The Royal Centre for Disease Control (RCDC) ruled out watermelon as the cause of sickness that got three people admitted to Bajo hospital in Wangdue last week.

Two men and a woman were found unconscious at home after they suffered diarrhoea and vomiting. Watermelon was the food suspect then as all three had consumed the fruit before they got sick.

Samples of leftover watermelon, blood, stool and vomit were sent to the RCDC in Thimphu to confirm the cause of the sickness.

A microbiologist with RCDC, Binay Thapa, said the centre did microbiology analysis where they carried out microbial culture to determine the type of organism in the samples. 

Microbial culture is a method of multiplying microbial organisms by letting them reproduce in a predetermined culture medium under controlled laboratory conditions.

Binay Thapa said a bacteria called Staphylococcus aureus was found in the vomitus sample of the woman. 

Staphylococcus aureus also called staph is a bacterium that causes infections in different parts of the body. 

Staphylococcal food poisoning is an illness of the bowels that causes nausea, vomiting, diarrhoea, dehydration, and abdomen pain. Eating foods contaminated with toxins produced by Staphylococcus aureus causes it. Symptoms usually develop within one to six hours after eating contaminated food.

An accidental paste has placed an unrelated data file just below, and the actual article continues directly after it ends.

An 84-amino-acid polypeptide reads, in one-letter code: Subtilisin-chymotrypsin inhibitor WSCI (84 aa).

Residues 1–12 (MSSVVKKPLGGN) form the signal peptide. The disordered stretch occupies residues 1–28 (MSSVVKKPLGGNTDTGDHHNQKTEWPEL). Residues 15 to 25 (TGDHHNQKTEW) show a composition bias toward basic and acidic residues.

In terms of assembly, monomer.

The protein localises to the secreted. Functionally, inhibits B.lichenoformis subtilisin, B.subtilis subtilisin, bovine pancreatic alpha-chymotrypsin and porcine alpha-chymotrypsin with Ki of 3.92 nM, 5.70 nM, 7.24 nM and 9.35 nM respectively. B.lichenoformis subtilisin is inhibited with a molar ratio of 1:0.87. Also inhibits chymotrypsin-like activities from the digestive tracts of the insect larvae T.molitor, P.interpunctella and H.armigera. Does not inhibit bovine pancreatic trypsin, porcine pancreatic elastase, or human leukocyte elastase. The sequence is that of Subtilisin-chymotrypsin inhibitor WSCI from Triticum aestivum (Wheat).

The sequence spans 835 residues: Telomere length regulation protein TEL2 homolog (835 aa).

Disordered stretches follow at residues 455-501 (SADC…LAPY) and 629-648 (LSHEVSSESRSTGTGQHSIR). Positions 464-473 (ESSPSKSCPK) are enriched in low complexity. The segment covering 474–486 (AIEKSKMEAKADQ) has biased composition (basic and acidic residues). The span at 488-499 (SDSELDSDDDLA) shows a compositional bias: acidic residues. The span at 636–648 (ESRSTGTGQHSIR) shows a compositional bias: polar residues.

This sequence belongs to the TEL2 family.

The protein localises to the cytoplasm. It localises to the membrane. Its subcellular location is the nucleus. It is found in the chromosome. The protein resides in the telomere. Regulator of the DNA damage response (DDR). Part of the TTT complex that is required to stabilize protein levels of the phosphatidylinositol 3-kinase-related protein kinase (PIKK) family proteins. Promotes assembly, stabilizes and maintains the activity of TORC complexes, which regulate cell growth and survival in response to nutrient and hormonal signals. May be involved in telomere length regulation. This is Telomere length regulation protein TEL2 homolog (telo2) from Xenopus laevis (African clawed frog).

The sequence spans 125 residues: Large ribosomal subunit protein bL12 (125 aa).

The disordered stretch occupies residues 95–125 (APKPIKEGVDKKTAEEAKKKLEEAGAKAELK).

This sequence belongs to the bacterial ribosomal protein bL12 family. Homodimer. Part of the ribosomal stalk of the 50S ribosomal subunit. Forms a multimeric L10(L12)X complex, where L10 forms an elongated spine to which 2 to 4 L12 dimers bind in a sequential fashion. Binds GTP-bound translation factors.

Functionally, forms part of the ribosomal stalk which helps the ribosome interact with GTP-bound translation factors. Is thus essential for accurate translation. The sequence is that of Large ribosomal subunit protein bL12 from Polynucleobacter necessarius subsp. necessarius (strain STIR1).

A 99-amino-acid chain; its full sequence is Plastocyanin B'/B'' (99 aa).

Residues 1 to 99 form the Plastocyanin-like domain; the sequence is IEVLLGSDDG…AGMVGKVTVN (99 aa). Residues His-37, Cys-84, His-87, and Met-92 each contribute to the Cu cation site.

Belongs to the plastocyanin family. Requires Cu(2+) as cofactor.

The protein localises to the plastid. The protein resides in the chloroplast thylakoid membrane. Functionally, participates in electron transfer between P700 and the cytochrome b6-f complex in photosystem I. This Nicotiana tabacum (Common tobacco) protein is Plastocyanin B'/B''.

Binay Thapa said the bacterium usually produces toxin. “It is a localised toxin-induced food poisoning.”

Staph infections may cause disease due to direct infection or due to the production of toxins by the bacteria. 

“We did the lab test for the rest of the samples but nothing that could cause the sickness was found in them,” he said. “It is not because of watermelon that three of them got sick.”

Besides the watermelon, he said the other common thing that all three patients ate was a tomato paste pickle. 

“Probably it is the tomato paste pickle that is contaminated by the particular bacteria. The contamination could be caused because of poor hygiene while handling the food.”

He said the toxin is heat resistance, which means it cannot be removed even after boiling or cooking. 

Dechen Tshomo